Three Minutes to Absorb the Meaning of Life.

Responsibility is what gives life meaning. Start with that. Responsibility.

An example of responsibility that makes me smile involves the student managers of the Duke basketball team. They travel with the team.
Basketball’s pace means player sweat bigtime. When they fall, they leave wet and potentially slippery floors. The home team routinely has a couple guys on each end with these little round mops and they go out and briskly wipe the floor when a guy goes down.

Not these Dukies. Students clad in white collared shirt, dark blue slacks, crisp storefront; they flat out sprint from their bench. You wonder where they hide the starting blocks. And then they get to work. They darn near dive to the floor with rag in hand and furiously scrub the wet spot. They don’t so much drop to their knees as lunge for the spot. And they do it on the road! As the traveling team. The fellows with their little round mops are still putting down their Big Gulps as the Duke student managers are sprinting back to the end of the bench. The way these guys absorb their responsibility is what gives their actions meaning, and the roar of appreciation from the stands is an immediate reinforcement.

At work or at home. Faith based or entirely secular. Socio-economic status be damned. Responsibility is the hinge on which it all turns. Your life’s meaning swings on the hinge of responsibility.

At work, it means representing. It means you are on it. Critically, the employer has to have super clear responsibilities defined. Not vague. Vague responsibilities are not responsibilities. Each person has to matter. Each person has to focus on the metric. What gets measured gets done.

In the best workplaces, the ones with the most satisfaction flow from holding each other accountable. The military has inculcated that to great effect for decades. Each man does his job.

I think it is why at the end of WWII we were churning out planes and ships and rockets like mankind has never seen. From Rosie the Riveter to the grunt on Iwo Jima, the vast part of America won that war in four years because of the assumption of responsibility. From the time we dang-near lost our Navy in the Pacific to kicking Nazi ass across Europe to razing Germany through brutal strafing. Then we blew up Japan. Four years.
Yet industrially, we were just getting started! In terms of ramping up production we hadn’t peaked yet. December of 1941 to Summer of 1945 was all about Team America.
And this was possible because everyone felt that responsibility. On an individual level the sensation was I have to do my part.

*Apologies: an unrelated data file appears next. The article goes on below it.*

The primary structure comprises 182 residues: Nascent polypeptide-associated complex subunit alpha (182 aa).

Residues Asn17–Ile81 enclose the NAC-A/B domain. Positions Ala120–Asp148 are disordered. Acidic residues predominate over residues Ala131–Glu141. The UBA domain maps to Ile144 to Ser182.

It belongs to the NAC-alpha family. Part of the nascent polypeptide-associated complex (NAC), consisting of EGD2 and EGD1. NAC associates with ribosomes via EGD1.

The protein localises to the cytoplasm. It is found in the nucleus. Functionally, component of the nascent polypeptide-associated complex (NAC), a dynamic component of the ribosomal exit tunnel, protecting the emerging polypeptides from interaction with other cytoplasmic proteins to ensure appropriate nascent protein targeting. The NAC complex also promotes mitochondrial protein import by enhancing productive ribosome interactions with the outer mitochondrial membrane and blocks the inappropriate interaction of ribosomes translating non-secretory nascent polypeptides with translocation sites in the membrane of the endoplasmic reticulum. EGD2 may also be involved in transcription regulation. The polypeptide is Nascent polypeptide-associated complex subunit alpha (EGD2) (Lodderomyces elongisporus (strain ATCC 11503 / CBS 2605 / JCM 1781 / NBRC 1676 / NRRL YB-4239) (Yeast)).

Yet this is not a history lesson and I digressed.

If you are secular, then it seems even more cogent to apply life’s meaning to what your responsibilities are. If 80 years on this rock are it, if the unique, wonderful, never-to-be-repeated you is it, you may leave no trace. In a native American tribe, you could be Little Ripple. Because a little ripple fades away. So don’t be Little Ripple.

If you believe in God as I do, you understand your responsibility is to love others as Jesus loves you. It is in that pursuit, however failingly, your life gains meaning. Like opening a gate. Hopefully a big gold one.

Being a good brother or a loving spouse are obvious elements of life’s meaning. The best thing a guy can do for his kids is to love their mom. Chase her around the kitchen. Love mom and all the blocks slide into place. Our world would be such a better place if every dad did that. It would change the world.

Certainly as a parent there are times a good episode of Wheel of Fortune feels great but reading with a young one makes the pillow soft at night. Meeting responsibilities turns that hinge.

People like to be part of a bigger purpose. They like to work in concert toward a team goal. Drama troupe, girls’ basketball team, church choir. Everyone doing their part is what gives it purpose.

With the NCAA tournament coming up, there will be plenty of deep dives on why these teams are successful. Lots of heart-warming anecdotes. Loads of circumstances where the team started with a motto and ended with a culture. Moving from motto to culture is the turning of the hinge.

Responsibility is what gives life meaning.
Your life’s meaning swings on the hinge of responsibility.

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